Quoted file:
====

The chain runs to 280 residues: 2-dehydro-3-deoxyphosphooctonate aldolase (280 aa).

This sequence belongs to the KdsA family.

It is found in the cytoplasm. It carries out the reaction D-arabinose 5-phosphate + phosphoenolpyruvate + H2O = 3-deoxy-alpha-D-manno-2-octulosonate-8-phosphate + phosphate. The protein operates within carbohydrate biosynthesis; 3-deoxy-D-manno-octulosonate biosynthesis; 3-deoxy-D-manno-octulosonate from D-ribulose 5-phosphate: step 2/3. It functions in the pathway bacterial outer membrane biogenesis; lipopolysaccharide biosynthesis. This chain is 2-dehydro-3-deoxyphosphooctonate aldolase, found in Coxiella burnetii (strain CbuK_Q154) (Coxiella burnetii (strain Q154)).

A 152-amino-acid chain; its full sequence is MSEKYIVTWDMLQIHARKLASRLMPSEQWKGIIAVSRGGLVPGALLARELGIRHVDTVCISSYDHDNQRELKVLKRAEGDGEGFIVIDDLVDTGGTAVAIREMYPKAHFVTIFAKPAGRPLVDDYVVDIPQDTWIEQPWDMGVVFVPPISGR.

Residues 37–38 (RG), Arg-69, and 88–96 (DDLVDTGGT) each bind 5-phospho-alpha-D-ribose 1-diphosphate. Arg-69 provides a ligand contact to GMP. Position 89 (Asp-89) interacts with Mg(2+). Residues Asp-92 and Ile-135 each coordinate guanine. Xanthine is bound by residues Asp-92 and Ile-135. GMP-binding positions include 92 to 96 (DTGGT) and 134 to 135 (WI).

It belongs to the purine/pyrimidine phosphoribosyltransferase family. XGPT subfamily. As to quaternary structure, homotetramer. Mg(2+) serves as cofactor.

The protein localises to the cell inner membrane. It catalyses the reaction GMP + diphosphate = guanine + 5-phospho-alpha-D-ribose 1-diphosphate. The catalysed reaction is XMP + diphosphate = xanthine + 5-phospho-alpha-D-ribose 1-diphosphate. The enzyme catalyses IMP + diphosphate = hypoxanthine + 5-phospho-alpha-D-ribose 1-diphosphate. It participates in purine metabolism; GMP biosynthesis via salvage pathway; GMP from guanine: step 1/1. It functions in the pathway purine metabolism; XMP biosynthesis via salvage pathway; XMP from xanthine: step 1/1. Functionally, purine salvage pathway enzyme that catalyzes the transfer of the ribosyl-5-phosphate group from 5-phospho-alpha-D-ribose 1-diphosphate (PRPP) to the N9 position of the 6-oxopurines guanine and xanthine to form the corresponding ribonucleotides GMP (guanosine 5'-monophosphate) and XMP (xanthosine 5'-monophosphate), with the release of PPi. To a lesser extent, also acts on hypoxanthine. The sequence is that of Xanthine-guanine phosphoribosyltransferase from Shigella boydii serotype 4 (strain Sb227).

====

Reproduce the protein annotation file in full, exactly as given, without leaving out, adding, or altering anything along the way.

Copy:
The chain runs to 280 residues: 2-dehydro-3-deoxyphosphooctonate aldolase (280 aa).

This sequence belongs to the KdsA family.

It is found in the cytoplasm. It carries out the reaction D-arabinose 5-phosphate + phosphoenolpyruvate + H2O = 3-deoxy-alpha-D-manno-2-octulosonate-8-phosphate + phosphate. The protein operates within carbohydrate biosynthesis; 3-deoxy-D-manno-octulosonate biosynthesis; 3-deoxy-D-manno-octulosonate from D-ribulose 5-phosphate: step 2/3. It functions in the pathway bacterial outer membrane biogenesis; lipopolysaccharide biosynthesis. This chain is 2-dehydro-3-deoxyphosphooctonate aldolase, found in Coxiella burnetii (strain CbuK_Q154) (Coxiella burnetii (strain Q154)).

A 152-amino-acid chain; its full sequence is MSEKYIVTWDMLQIHARKLASRLMPSEQWKGIIAVSRGGLVPGALLARELGIRHVDTVCISSYDHDNQRELKVLKRAEGDGEGFIVIDDLVDTGGTAVAIREMYPKAHFVTIFAKPAGRPLVDDYVVDIPQDTWIEQPWDMGVVFVPPISGR.

Residues 37–38 (RG), Arg-69, and 88–96 (DDLVDTGGT) each bind 5-phospho-alpha-D-ribose 1-diphosphate. Arg-69 provides a ligand contact to GMP. Position 89 (Asp-89) interacts with Mg(2+). Residues Asp-92 and Ile-135 each coordinate guanine. Xanthine is bound by residues Asp-92 and Ile-135. GMP-binding positions include 92 to 96 (DTGGT) and 134 to 135 (WI).

It belongs to the purine/pyrimidine phosphoribosyltransferase family. XGPT subfamily. As to quaternary structure, homotetramer. Mg(2+) serves as cofactor.

The protein localises to the cell inner membrane. It catalyses the reaction GMP + diphosphate = guanine + 5-phospho-alpha-D-ribose 1-diphosphate. The catalysed reaction is XMP + diphosphate = xanthine + 5-phospho-alpha-D-ribose 1-diphosphate. The enzyme catalyses IMP + diphosphate = hypoxanthine + 5-phospho-alpha-D-ribose 1-diphosphate. It participates in purine metabolism; GMP biosynthesis via salvage pathway; GMP from guanine: step 1/1. It functions in the pathway purine metabolism; XMP biosynthesis via salvage pathway; XMP from xanthine: step 1/1. Functionally, purine salvage pathway enzyme that catalyzes the transfer of the ribosyl-5-phosphate group from 5-phospho-alpha-D-ribose 1-diphosphate (PRPP) to the N9 position of the 6-oxopurines guanine and xanthine to form the corresponding ribonucleotides GMP (guanosine 5'-monophosphate) and XMP (xanthosine 5'-monophosphate), with the release of PPi. To a lesser extent, also acts on hypoxanthine. The sequence is that of Xanthine-guanine phosphoribosyltransferase from Shigella boydii serotype 4 (strain Sb227).